Peter over at Dungeon Fantastic has written an excellent review on the Scouge of the Demon Wolf. It excellent not because he gave it a high rating, although that great in of itself, but he goes into its strength and shortcomings and explains WHY. As a small press publisher this kind of feedback is invaluable.
One of the comments led to a moment of "Oh shit, why did I forget to explain that?". Now I am posting this not as a defense but rather as what I hope to be an interesting look into the creative process.
Peter mentions why did the bad guy opt to run away rather than one of several other alternatives that he thought were likely. And he is right to question that as I forgot to provide any detail about the motivations of the bad guy.
Did I just forget to write up an important detail? Or was there another reason? Well I looked over my notes and turned out to be a little of both. I did have the motivation of the bad guy written down. But didn't right up the adventure from those notes. I wrote the adventure half from the extensive notes I made while playtesting the module. I figured it would be better than the originals as it would reflect what I used in actual play.
And as it turned out, despite a dozen playtests, it never came up once in the penultimate encounter. The bad guy always had enough time to overhear the PCs and act well before they found the person out. So when I wrote up it, it got dropped. Because it was only briefly mentioned in the original notes, I overlooked it as far as the penultimate encounter goes. Although some of it appeared in the summary at the beginning of the adventure and other elements in the supplement half.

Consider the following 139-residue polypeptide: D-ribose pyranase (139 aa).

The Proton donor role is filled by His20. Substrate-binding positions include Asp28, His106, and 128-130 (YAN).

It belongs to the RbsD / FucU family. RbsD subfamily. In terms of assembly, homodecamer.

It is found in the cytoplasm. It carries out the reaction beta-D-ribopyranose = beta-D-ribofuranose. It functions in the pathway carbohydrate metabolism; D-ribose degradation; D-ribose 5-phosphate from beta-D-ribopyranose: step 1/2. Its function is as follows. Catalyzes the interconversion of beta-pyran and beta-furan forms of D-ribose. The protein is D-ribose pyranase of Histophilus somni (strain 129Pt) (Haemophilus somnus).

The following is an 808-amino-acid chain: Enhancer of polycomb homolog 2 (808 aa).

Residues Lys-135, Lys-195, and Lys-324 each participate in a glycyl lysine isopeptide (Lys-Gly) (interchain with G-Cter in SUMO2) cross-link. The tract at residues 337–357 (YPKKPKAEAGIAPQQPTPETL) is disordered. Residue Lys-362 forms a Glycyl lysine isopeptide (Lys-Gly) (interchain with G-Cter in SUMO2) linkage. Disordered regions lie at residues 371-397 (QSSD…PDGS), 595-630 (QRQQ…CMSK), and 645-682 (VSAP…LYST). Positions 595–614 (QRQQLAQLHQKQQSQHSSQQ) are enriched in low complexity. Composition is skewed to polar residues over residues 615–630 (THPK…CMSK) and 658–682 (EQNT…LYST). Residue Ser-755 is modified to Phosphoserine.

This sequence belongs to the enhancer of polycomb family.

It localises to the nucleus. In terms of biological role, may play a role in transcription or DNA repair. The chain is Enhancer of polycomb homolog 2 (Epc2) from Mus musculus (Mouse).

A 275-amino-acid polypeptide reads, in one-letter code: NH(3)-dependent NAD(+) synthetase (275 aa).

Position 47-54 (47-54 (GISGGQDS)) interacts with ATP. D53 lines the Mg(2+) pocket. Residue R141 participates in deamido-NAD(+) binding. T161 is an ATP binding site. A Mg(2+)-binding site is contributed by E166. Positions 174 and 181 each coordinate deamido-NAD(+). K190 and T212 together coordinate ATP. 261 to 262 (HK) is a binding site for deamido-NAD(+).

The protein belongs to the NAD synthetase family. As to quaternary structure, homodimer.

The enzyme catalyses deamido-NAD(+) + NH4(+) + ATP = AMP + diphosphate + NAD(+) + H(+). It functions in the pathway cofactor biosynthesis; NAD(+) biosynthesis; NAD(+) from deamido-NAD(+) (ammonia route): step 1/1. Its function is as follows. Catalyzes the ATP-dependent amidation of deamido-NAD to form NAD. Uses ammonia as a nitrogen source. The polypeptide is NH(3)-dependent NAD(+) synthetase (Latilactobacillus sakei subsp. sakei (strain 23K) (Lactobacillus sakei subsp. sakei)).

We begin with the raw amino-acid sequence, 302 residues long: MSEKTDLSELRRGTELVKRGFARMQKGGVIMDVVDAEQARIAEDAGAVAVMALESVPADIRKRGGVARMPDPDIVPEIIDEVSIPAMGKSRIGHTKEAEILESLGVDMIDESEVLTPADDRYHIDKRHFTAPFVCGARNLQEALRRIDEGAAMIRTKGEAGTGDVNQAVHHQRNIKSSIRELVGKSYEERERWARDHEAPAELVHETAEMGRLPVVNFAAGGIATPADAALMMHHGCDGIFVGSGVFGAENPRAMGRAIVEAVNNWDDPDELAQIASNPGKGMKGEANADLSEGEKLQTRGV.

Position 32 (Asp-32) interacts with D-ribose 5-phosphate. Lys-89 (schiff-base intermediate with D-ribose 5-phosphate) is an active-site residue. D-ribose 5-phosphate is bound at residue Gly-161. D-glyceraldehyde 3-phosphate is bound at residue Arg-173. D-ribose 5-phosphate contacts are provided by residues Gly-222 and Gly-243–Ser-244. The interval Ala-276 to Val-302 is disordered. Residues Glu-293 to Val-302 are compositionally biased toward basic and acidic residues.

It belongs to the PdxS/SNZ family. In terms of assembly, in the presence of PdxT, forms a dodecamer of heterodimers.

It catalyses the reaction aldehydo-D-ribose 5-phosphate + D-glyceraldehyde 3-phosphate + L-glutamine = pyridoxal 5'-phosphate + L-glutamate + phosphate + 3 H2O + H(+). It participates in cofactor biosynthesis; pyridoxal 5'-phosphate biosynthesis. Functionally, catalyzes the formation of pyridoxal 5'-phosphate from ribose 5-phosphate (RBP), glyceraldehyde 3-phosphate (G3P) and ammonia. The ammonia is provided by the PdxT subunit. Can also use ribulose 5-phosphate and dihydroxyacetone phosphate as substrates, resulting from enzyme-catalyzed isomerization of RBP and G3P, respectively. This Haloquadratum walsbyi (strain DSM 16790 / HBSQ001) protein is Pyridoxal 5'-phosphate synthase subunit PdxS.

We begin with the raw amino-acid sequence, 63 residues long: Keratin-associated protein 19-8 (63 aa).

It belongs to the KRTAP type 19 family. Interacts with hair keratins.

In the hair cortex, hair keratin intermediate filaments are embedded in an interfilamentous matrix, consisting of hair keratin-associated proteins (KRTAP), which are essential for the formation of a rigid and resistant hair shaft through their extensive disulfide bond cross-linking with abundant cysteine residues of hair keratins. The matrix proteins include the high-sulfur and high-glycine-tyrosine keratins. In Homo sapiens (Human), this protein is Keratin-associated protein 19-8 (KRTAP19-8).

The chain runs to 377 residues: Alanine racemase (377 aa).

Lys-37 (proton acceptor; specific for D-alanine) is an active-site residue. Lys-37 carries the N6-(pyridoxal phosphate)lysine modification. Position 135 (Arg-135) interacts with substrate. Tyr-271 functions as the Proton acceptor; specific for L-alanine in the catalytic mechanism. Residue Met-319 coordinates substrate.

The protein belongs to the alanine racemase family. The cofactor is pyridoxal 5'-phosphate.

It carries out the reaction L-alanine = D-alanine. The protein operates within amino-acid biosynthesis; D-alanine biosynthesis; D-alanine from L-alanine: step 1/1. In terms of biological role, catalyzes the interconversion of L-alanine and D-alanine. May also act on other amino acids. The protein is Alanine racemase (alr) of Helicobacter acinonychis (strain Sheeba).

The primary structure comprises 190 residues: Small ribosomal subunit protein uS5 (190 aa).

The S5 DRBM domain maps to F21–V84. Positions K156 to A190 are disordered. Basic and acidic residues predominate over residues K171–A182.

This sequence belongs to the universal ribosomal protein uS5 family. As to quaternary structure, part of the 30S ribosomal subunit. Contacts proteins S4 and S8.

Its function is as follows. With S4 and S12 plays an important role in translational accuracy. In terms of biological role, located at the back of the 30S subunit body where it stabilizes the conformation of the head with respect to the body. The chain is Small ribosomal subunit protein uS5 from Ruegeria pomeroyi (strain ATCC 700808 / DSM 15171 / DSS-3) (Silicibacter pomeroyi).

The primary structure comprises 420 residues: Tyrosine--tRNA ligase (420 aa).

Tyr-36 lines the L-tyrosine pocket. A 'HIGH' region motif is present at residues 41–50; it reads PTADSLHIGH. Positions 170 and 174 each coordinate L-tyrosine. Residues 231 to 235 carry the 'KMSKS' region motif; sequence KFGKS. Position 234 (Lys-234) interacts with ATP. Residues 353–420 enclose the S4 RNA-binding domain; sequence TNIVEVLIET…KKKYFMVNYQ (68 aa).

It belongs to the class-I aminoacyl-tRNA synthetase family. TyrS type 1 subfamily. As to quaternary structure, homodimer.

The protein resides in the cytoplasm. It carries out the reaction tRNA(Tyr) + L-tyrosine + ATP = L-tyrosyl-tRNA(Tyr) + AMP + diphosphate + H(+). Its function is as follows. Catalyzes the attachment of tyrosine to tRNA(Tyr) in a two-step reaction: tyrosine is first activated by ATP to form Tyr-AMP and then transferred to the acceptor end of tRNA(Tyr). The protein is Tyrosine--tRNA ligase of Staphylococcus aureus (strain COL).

I wrote up a summary of the bad guy's motivations during the final encounter here and will update RPGNow bundle to include it. I also wrote up why the NPCs are so ready to shield bad guy from the adventurers.
One thing I will add this is that Scourge is a freeform adventure. The general approach I take is to setup the situation, hook the players into it, and then adlib it from there based on the circumstances and the movitations of the NPCs. What written in Scourge is a general account of me doing this a dozen times. The upshot is that if you think the adventure will benefit from certain NPCs act in different ways then you are most definitely playing the module as I intended it to be played.
Another point of interest is that Scourge was originally written as an adventure for 100 to 150 pt GURPS Fantasy characters back around 2000. I played it through once using GURPS. A second time using Dungeons and Dragons 3.0 around 2002. Then starting in 2009 playtested nine more times using Swords and Wizardry plus my MW Supplement at game stores and cons.
Again thanks to Peter for his excellent review and please check out his many GURPS books.
“Real” Magick in RPGs, Continued..
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